Scotland's First Minister Nicola Sturgeon suggested the bill would strengthen the case for Scottish independence
Scotland and Wales said the British government's internal market bill, which a minister admitted breaks international law over Brexit, will undermine the United Kingdom by stealing powers from Wales, Scotland and Northern Ireland.
The bill, a blueprint for life outside the European Union, will be published on Wednesday. A government minister has acknowledged it would break international law in a "limited way", and it jeopardizes trade talks with the EU.
Under the United Kingdom's delicate constitutional balance, semi-autonomous parliaments and governments in Scotland, Wales and Northern Ireland known as the devolved administrations have powers over areas like education, health, policing and justice.
Scotland's First Minister Nicola Sturgeon, leader of the pro-independence Scottish National Party (SNP), described the UK government's new bill as "a full frontal assault on devolution" that would steal powers from Edinburgh, Cardiff and Belfast.
She suggested the bill would strengthen the case for Scottish independence.
"More and more this is not about independence v the status quo of devolution. It's about independence as the only way to protect the Scottish Parliament from being undermined and its powers eroded," she said.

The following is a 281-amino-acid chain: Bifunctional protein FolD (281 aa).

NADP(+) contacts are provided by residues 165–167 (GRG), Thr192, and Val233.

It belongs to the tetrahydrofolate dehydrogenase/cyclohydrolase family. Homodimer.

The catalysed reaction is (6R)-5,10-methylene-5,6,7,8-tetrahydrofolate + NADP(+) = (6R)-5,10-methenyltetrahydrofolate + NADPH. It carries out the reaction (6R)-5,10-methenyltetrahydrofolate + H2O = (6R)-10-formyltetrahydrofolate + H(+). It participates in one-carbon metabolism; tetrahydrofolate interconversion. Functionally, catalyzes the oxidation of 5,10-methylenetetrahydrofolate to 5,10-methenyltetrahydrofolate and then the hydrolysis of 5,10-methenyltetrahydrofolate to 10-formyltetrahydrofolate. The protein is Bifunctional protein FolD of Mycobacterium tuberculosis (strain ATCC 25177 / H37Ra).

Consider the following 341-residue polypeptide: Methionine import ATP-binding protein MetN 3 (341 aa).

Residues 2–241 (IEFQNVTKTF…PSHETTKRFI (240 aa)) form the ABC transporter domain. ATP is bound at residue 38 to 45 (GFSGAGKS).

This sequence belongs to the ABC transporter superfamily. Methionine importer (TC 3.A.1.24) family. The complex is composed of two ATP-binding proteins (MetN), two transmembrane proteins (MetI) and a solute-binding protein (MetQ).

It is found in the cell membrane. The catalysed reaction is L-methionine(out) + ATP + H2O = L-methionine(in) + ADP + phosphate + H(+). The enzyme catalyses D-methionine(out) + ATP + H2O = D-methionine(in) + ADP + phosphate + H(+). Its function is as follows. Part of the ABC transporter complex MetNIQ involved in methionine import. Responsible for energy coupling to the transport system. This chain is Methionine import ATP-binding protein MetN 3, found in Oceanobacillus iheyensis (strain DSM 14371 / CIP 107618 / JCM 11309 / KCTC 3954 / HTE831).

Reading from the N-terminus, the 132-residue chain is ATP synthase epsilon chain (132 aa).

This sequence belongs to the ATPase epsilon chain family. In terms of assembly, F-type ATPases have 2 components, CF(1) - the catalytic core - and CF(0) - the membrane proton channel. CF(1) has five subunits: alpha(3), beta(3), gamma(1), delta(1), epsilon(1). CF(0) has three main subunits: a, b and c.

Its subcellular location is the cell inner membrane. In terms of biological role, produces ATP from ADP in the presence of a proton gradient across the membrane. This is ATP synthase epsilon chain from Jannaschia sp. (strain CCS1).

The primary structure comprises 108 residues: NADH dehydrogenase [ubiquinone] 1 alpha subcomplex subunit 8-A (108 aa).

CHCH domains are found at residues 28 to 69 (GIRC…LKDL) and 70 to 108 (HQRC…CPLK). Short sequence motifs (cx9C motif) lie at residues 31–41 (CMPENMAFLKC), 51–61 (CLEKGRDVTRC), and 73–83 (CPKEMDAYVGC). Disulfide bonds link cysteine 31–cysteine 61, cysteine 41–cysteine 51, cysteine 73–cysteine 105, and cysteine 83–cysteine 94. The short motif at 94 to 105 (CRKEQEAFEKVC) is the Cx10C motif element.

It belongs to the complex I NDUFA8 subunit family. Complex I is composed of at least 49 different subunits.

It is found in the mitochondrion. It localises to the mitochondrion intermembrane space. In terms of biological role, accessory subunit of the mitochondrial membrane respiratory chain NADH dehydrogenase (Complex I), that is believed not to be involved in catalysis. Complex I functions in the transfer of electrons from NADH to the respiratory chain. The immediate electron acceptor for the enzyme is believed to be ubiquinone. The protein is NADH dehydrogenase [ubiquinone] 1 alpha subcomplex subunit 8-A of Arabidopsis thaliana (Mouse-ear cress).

Sturgeon described Prime Minister Boris Johnson's government in London as "the most reckless (and to make it worse, incompetently so) and unprincipled in my lifetime".
Reaction to the bill was equally negative in Cardiff, where it was described as a threat to the ties binding the four parts of the United Kingdom together.
"Let me be clear – the UK government plans to sacrifice the future of the union by stealing powers from devolved administrations," said Jeremy Miles, Wales' counsel general and minister for European transition.
"This bill is an attack on democracy and an affront to the people of Wales, Scotland and Northern Ireland, who have voted in favour of devolution on numerous occasions."